Gena Faye Mones
Academic Writing Perspectives in Health
October 25, 2012
Feasibility of Telehealth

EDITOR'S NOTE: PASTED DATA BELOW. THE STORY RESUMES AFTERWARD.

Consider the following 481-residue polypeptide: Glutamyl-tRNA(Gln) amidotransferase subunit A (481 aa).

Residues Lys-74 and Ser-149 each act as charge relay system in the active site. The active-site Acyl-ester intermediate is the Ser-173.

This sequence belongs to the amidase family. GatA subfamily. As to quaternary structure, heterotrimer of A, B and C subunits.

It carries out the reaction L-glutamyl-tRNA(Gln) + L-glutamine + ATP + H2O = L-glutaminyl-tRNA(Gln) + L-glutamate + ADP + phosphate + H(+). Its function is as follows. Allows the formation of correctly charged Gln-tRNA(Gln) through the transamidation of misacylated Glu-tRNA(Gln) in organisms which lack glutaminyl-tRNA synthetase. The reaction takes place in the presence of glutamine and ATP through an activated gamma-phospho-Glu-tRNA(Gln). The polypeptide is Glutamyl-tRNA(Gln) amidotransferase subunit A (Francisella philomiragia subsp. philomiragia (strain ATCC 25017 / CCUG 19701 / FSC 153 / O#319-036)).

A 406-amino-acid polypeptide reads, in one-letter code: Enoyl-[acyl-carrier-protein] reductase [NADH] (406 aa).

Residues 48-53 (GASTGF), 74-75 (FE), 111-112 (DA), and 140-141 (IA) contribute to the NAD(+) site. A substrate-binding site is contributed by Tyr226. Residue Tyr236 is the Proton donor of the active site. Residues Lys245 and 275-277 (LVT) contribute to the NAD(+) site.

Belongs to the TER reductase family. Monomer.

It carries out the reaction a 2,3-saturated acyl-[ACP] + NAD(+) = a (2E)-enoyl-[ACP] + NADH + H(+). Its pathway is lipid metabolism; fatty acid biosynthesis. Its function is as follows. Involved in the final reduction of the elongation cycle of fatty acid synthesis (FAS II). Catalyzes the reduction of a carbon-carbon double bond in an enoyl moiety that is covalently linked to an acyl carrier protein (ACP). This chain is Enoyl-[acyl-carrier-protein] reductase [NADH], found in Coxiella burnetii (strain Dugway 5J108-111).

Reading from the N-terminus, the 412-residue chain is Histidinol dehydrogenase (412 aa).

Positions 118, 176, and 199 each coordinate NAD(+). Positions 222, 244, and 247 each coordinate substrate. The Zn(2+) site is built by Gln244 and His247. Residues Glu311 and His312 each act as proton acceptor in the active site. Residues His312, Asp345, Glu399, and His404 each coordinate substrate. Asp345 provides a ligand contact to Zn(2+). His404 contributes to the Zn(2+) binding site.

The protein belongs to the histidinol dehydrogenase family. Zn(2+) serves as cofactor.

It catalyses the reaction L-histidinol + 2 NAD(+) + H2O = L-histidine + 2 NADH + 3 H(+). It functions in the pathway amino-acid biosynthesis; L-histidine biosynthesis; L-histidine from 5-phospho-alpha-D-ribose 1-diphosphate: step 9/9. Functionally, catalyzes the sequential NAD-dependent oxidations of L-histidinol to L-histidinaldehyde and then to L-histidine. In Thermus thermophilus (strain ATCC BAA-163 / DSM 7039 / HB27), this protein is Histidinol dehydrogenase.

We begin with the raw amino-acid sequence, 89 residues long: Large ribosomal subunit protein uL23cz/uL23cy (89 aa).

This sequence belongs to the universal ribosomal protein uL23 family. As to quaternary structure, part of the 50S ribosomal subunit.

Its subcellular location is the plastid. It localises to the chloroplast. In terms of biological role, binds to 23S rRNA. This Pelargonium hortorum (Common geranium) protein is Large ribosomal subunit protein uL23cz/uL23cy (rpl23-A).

Health is a vital aspect of life, which is why it is important to have an access to different health care services. The world’s population is rising radically every year; thus, the demand for quality health care services also increases. With the application of modern technology the health system has been able to accommodate this demand in many countries through the implementation of Telehealth. In Canada, accessibility and distribution of health care services is influenced by aspects like large landmass, population concentration and economy and (Sevean, et. al., 2008). The feasibility of Telehealth as an instrument for delivering health care services in Canada will be discussed in this paper, focusing on four key themes: service to rural areas, cost effectiveness, responsiveness and ease of access that will be tackled consecutively. The first paragraph after the introduction aims to give an overview on what and how Telehealth works in Canada. Central to the arguments presented in this paper is the pros of using Telehealth by means of telecommunication technologies as a substitute to the actual patient-to-health care provider interaction. Telehealth is defined by Health Canada (2000) as “the application of telecommunications and information technology to the delivery of health care and health-related services and information over large and small distances”. It is basically divided into two distinct parts: the technology being used and the persons (patient or health care provider) (Thede, 2001, para. 2). Telehealth according to Prinz, Cramer, and Englund uses four modes of telecommunication: voice-only or telephone, video images or exchange of information through digital pictures, and virtual contract or video conferencing (Background section, para. 4). Included in the Telehealth Ontario service is a contact number that you can Canadians can call 24 hours a day seven days a week. In consulting the health care provider through phone, once on the line, the health care provider, usually registered nurse, will asks the person on the other line to describe his or her health concern, the nurse will then evaluate the person’s condition and will help him or her to determine the best option available for him or her; whether to go see a doctor, admit himself or herself in an emergency room, the nurse can also advise self-care (Ontario Ministry of Health and Long-term Care, 2009). Telehealth has already been incorporated in almost every medical field like Pediatrics, Psychiatry, Cardiology, Radiology and Oncology providing accuracy and more services to people. Telehealth aims to elevate the serviceability of health system by providing access for people who has a health concern anytime of any day anywhere. Telehealth provides better health service for people living in the rural areas. Canada has a large landmass with bodies of water surrounding it. The population is not equally distributed, most Canadians live in urban areas, and some smaller communities are located at rural areas and the Aboriginals mostly live in small isolated areas. In the study they conducted in 2008, Sevean, Dampier, Spadoni, Strickland and, Pilatzke found out that Canadians who live in smaller isolated community do not have an access to a quality health care because even though Canada has an excellent health services most of these health services centered on the urban areas and that is also why most health care professionals favor working on urban areas resulting to a shortage of health care professionals in the rural areas. In addition, specific services might only be available to large hospitals that are mostly located on big cities, forcing people in isolated communities to travel miles by land, water or air to get the medical help they need. Most road conditions in the rural areas are undeveloped increasing...